ICE

Cold drinks are a must in the Zambezi Valley. If you are self-catering, ice for your coolbox can be bought in blocks from the larger garages and supermarkets and from most of the harbours in Kariba. Cuts in electricity supplies make ice availability a bit erratic in some smaller towns, so it is advisable to collect ice in Harare or Kariba at the start of your journey, if you are going straight through into the remote Zambezi Valley.

FISHING WORMS

No fisherman can embark on a trip to Lake Kariba or the Zambezi River without a box full of fishing worms for those delectable bream! There are side-of-the-road worm sellers all along the main road between Harare and Karoi, en route to the Zambezi, the most enterprising being those selling "Anaconda Worms" just south of the town of Banket.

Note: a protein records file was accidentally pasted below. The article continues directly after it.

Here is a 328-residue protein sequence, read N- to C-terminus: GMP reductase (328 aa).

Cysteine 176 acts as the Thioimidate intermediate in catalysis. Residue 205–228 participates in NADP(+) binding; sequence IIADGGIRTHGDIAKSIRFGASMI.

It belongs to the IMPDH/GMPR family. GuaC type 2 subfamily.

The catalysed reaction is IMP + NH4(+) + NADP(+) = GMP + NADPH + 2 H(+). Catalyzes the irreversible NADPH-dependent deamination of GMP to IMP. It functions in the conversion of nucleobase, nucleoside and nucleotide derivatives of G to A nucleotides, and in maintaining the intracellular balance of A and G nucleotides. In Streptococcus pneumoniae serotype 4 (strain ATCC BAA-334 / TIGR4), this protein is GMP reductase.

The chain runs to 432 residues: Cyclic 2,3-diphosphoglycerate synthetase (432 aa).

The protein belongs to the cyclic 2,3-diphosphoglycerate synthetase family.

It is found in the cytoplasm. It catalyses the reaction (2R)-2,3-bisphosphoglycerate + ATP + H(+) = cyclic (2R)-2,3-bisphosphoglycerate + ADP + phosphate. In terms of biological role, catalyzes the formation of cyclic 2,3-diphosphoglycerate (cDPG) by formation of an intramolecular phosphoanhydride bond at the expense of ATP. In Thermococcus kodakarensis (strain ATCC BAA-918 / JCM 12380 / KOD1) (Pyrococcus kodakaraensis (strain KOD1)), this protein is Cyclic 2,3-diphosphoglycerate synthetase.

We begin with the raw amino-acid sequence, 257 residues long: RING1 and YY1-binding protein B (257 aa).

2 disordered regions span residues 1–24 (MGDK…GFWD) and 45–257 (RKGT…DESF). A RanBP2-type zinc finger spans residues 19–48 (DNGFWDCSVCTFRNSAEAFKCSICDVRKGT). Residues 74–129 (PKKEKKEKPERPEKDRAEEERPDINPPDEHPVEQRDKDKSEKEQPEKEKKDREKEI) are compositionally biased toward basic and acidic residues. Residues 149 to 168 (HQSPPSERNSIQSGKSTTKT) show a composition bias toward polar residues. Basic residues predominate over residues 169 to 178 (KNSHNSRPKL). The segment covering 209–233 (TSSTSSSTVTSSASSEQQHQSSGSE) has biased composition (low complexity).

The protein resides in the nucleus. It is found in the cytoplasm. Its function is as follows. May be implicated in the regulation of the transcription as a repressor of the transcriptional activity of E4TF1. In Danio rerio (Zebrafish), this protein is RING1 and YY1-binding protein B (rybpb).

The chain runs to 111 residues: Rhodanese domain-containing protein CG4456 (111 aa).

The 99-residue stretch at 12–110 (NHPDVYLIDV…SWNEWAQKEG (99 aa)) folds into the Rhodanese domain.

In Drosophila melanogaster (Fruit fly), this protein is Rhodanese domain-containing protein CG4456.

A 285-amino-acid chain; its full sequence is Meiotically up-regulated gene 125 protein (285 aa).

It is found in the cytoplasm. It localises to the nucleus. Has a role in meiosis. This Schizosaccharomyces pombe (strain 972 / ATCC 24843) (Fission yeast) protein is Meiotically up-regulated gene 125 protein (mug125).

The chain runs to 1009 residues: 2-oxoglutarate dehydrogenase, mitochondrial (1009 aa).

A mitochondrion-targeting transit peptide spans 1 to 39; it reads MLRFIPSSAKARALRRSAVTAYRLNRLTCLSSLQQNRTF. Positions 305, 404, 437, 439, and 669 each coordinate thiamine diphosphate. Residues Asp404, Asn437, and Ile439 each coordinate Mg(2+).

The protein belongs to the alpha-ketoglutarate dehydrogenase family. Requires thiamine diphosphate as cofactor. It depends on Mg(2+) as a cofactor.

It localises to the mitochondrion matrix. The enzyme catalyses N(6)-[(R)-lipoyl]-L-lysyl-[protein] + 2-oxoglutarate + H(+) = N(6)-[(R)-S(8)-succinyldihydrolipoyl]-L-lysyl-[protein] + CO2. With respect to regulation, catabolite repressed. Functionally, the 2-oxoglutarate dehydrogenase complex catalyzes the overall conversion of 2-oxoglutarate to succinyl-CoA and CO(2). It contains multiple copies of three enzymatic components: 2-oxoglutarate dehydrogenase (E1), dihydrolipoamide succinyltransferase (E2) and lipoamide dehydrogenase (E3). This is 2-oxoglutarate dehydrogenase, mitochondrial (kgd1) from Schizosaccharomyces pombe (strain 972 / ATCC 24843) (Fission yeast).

Prices are negotiable and bargaining is standard. Make sure you keep your precious worms regularly watered, fed with vegetable peelings and kept cool out of the hot sun. If you don't have a smart wooden bait-box, get the kids to make one out of a cardboard shoebox! It will be just as effective. Reinforce the bottom with a layer of corrugated cardboard from a supermarket box and punch some small breathe-holes in the lid. HAPPY FISHING!